Thu January 29, 2015
Politics

Attorney General Nomination Expected To Advance To Full Senate

Originally published on Thu January 29, 2015 4:49 pm

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4:25pm

Wed January 28, 2015
Politics

Attorney General Nominee Faces Senate Judiciary Committee

Originally published on Wed January 28, 2015 6:20 pm

Copyright 2015 NPR. To see more, visit http://www.npr.org/.

4:03am

Mon January 19, 2015
Environment

New Justice Department Environment Chief Takes Helm Of Gulf Spill Case

Originally published on Mon January 19, 2015 7:37 am

Cruden ranks the Gulf oil spill as one of the most significant environmental disasters of our time. It "deserves ... all of our energy to make sure nothing like this ever happens again," he says.
Gerald Herbert AP

John Cruden served with U.S. Special Forces in Vietnam, taking his law school aptitude test in Saigon and eventually becoming a government lawyer.

Earlier this month, he started a new job running the environment and natural resources division at the Justice Department. For Cruden, 68, the new role means coming home to a place where he worked as a career lawyer for about 20 years.

Cruden has been around long enough to have supervised the Exxon Valdeez spill case, a record-setter. That is, until the Deepwater Horizon exploded in the Gulf of Mexico in 2010.

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5:05am

Wed January 14, 2015
Governing

Tough Attorney General Pick Loretta Lynch Vies For Senate Confirmation

Originally published on Mon January 26, 2015 7:27 pm

"They expect a certain amount of leniency or mercy from me, because I'm a woman, and if you've ever met my mother you should know that's not even in the cards," Lynch said in 2012. "She's much tougher than I am."
J. Scott Applewhite AP

President Obama's choice to be the next attorney general grew up in a state where her parents fought for the right to vote.

Loretta Lynch is a North Carolina native who hails from a long line of preachers. Her academic talent propelled her into some of the country's elite institutions.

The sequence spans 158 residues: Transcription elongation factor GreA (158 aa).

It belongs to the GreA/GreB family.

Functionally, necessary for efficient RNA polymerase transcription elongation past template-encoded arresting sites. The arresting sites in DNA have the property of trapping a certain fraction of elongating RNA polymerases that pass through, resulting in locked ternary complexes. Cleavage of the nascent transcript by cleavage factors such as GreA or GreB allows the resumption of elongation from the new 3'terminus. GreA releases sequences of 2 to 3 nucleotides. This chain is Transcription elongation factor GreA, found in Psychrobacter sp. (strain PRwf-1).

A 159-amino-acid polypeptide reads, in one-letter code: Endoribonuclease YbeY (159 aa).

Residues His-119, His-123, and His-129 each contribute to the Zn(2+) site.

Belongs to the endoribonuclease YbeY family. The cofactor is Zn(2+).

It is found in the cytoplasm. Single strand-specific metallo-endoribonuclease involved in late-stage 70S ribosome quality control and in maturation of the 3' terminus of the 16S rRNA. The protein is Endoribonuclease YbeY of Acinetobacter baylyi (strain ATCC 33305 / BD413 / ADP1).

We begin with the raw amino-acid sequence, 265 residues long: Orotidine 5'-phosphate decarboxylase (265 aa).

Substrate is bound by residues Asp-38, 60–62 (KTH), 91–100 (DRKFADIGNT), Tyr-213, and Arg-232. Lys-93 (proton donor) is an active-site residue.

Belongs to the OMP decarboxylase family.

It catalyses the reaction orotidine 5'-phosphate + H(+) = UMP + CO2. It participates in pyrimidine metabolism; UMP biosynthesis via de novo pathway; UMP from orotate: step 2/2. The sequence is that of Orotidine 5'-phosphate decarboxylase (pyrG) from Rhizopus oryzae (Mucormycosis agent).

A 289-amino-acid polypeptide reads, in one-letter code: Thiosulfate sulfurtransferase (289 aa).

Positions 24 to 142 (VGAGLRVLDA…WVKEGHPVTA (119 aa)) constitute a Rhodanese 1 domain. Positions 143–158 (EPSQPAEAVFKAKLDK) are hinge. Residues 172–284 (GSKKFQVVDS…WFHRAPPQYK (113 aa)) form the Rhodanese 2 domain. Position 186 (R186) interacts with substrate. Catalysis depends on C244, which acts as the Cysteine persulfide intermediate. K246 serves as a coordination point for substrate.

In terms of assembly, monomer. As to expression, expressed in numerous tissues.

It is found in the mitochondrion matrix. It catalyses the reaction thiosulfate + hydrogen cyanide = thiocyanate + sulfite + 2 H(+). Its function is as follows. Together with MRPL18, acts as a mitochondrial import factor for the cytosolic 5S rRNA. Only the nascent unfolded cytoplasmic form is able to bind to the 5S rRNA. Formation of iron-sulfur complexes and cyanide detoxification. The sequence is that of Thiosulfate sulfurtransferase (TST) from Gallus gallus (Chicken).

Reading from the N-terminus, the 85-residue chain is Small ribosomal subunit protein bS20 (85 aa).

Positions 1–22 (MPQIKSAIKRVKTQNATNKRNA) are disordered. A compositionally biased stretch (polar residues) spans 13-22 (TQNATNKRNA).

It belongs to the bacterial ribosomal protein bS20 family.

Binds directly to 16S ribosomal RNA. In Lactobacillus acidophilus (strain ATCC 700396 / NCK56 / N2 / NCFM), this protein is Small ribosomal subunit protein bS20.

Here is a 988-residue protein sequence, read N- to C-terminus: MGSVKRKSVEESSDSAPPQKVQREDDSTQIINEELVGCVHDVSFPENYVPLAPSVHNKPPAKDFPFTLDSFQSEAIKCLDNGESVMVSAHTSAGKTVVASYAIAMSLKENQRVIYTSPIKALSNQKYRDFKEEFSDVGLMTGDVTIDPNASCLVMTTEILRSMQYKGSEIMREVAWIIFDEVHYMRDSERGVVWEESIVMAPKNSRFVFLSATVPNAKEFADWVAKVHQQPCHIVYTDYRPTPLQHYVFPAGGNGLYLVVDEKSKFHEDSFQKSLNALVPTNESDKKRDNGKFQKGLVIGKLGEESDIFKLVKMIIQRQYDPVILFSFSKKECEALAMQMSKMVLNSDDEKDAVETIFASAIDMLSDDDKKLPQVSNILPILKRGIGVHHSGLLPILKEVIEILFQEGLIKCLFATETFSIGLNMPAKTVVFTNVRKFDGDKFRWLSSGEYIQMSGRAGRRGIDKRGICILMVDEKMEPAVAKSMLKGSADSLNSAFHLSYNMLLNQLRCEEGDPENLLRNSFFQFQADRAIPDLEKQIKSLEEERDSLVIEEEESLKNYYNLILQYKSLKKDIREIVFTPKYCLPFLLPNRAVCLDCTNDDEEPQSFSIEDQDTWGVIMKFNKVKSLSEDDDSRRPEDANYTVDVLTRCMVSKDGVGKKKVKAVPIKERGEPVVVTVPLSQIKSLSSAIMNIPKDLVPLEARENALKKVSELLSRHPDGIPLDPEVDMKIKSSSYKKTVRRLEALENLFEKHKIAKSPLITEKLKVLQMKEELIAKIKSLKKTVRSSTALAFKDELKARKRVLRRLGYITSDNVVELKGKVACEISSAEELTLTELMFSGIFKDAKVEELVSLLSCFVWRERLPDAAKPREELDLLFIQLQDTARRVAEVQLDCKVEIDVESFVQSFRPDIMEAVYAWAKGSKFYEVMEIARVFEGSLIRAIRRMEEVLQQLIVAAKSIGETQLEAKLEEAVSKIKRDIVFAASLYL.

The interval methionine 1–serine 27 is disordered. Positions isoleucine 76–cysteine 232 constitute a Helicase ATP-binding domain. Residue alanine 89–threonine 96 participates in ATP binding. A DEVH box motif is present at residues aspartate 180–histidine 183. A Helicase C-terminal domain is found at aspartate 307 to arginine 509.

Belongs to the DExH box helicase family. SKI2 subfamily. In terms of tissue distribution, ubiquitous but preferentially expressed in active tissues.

Now Lynch is trying to win Senate confirmation as the top U.S. law enforcement officer, as the first black woman in line to hold that job.

Lynch was born 55 years ago, in Greensboro, N.C., where sit-ins and protests provided a soundtrack to her youth.

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4:36pm

Fri January 9, 2015
Law

First Amendment Arguments Overshadow Sterling Espionage Case

Originally published on Tue January 13, 2015 4:21 pm

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5:00am

Tue January 6, 2015
Law

Senate Slow To Schedule Hearings For Attorney General Nominee

Originally published on Thu January 8, 2015 3:28 pm

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6:03pm

Mon January 5, 2015
All Tech Considered

Prosecutors Say Tools For Hiding Online Hinder Cybercrime Crackdowns

Originally published on Wed January 7, 2015 1:30 pm

Using Tor, or The Onion Router, enables users to hide their online activities. Advocates say the network protects the privacy of activists. But prosecutors say it's used extensively by criminals — and is making it harder for law enforcement to do its job.
Daniel Acker Bloomberg via Getty Images

Prosecutors say tools that cloak online identities are complicating their efforts to police all kinds of crime.

Take the case of a former head of cybersecurity for the Department of Health and Human Services, Timothy DeFoggi. Prosecutors say they found graphic images of children on a laptop computer in his home.

DeFoggi once led cybersecurity efforts for HHS, but in this case, the Justice Department says, he used his expertise to hide from the law, along with other users of child porn sites, on a network called Tor.